A city councillor has seen firsthand the difficulty in securing rental accommodations in Kamloops, particularly for those with furry companions.
Dale Bass told KTW her son and financee have been looking for rental accommodations that allow a pet and have fallen short of finding something within their budget.
“Try to find a place that isn’t a thousand dollars,” Bass said. “You just can’t. I think that their situation is fairly typical of young adults right now who are working for minimum wage. They might be working two part-time jobs. They might be working three part-time jobs, but it’s very difficult. More challenging for my son is they have a very small dog. Nobody wants pets.”
The city’s acting social development supervisor, Ty Helgason, presented a housing needs report to city council on Tuesday. Among key issues identified was a lack of affordable rental accommodations. According to the Canada Mortgage and Housing Corporation, the city’s median rent increased by 64 per cent between 2005 and 2019, from $585 to $960, triple that of inflation, which was 21 per cent.
The largest rent increase was seen for one-bedroom units, which rose by 71 per cent between 2005 and 2019.
Rental vacancy last year was 2.2 per cent, below what is deemed a health vacancy rate of three per cent, and websites promoting available rental accommodations are littered with wanted ads, posted by tenants seeking places to rent.
“I am looking to move down to Kamloops for Oct. 1 with my friend, boyfriend and I. We are looking for a two-bedroom place. We have two bunnies. We all have good credit and references,” one recent renter on the hunt posted on Kijiji.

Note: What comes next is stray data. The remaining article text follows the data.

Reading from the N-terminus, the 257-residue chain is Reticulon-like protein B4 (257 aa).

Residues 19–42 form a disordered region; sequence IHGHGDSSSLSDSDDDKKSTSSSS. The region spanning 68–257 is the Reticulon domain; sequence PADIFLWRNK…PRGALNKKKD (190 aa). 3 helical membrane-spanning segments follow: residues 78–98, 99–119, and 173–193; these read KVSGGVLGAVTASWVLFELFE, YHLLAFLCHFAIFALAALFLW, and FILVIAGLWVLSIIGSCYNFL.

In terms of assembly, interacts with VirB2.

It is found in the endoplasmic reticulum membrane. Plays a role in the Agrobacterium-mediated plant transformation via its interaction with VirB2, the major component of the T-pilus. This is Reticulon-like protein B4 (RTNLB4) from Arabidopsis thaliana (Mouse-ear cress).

“I am a single father, have daughter part time,” another post stated. “Doing studies, will have money for rent and damage deposit. Take my friendly dog out for walks. Want to move closer to town.”
One issue identified was Thompson Rivers University students occupying affordable housing due to student rental housing prices being too high. In addition, some local homeowners have taken potential rental accommodations off the market to rent on short-term rental websites, such as AirBNB. About 200 short-term rental properties were identified in the report.
Bass said housing for seniors and the homeless has been added in Kamloops, but noted gaps remain for young people trying to enter the market.
“We’ve got this whole generation of young people who are struggling to make it and a lot of them can’t afford $900 to $1,100 for a one-room suite,” Bass said. “Some of the places we looked at are $800 just for a bedroom. Rent has gone up exponentially, compared to the cost of living.”
Rental units are being built more quickly as of late in Kamloops, but the consultant who conducted the housing needs assessment for the city anticipates significant need over the next two decades.
Meanwhile, renters who do find accommodations that fit within their budget face an uphill battle in taking the next step. Home ownership affordability has also deteriorated in recent years, with prices having increased by 118 per cent from 2006 to 2019.
“I know I’m not the only mom who is dealing with this situation with my kids,” Bass said.